Maternal influenza infection is likely to alter fetal brain development indirectly: the virus is not detected in the fetus

Int J Dev Neurosci. 2005 Apr-May;23(2-3):299-305. doi: 10.1016/j.ijdevneu.2004.05.005.


Epidemiological studies have shown that maternal infection can increase the risk for mental illness in the offspring. In a mouse model of maternal respiratory infection with influenza virus, the adult offspring display striking behavioral, pharmacological and histological abnormalities. Although influenza primarily infects the respiratory system, there are reports of viral mRNA and protein in the fetus of infected pregnant animals. To determine the extent of viral spread following maternal respiratory infection, we used RT-PCR to assay various maternal and fetal tissues for influenza A mRNAs coding for neuraminidase, non-structural protein 2, nuclear protein and matrix protein. While infected maternal lungs exhibit uniformly very strong signals, placentae are only rarely positive, and viral RNAs are not detectable in fetal brains from infected mothers. Thus, the effects of maternal infection on fetal brain development are likely to be indirect, probably involving the maternal inflammatory response.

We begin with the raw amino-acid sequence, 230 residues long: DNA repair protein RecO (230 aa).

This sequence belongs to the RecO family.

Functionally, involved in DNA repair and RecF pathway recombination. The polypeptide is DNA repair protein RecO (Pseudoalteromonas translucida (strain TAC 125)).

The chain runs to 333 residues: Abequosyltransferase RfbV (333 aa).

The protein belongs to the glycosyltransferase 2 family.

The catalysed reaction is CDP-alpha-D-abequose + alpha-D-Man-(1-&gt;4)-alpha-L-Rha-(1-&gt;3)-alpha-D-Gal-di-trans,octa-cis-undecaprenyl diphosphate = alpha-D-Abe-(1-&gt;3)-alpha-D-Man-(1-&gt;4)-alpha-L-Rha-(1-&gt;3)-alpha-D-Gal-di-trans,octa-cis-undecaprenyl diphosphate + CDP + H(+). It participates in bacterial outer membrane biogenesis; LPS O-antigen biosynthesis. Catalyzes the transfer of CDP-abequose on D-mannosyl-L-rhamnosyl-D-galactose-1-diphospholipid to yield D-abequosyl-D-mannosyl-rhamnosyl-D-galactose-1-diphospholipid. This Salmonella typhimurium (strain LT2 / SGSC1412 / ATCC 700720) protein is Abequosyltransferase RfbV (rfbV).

Publication types

  • Comparative Study
  • Research Support, Non-U.S. Gov't

MeSH terms

  • Animals
  • Blotting, Northern
  • Brain / embryology
  • Brain / virology*
  • Embryo, Mammalian
  • Embryonic Development / physiology
  • Female
  • Influenza A virus
  • Male
  • Maternal-Fetal Relations
  • Mice
  • Mice, Inbred BALB C
  • Orthomyxoviridae Infections / complications*
  • Orthomyxoviridae Infections / virology
  • Pregnancy
  • Pregnancy Complications, Infectious / physiopathology*
  • Pregnancy Complications, Infectious / virology
  • RNA, Messenger / biosynthesis
  • RNA, Viral / genetics
  • RNA, Viral / metabolism
  • Reverse Transcriptase Polymerase Chain Reaction / methods
  • Virus Diseases / complications*
  • Virus Diseases / virology


  • RNA, Messenger
  • RNA, Viral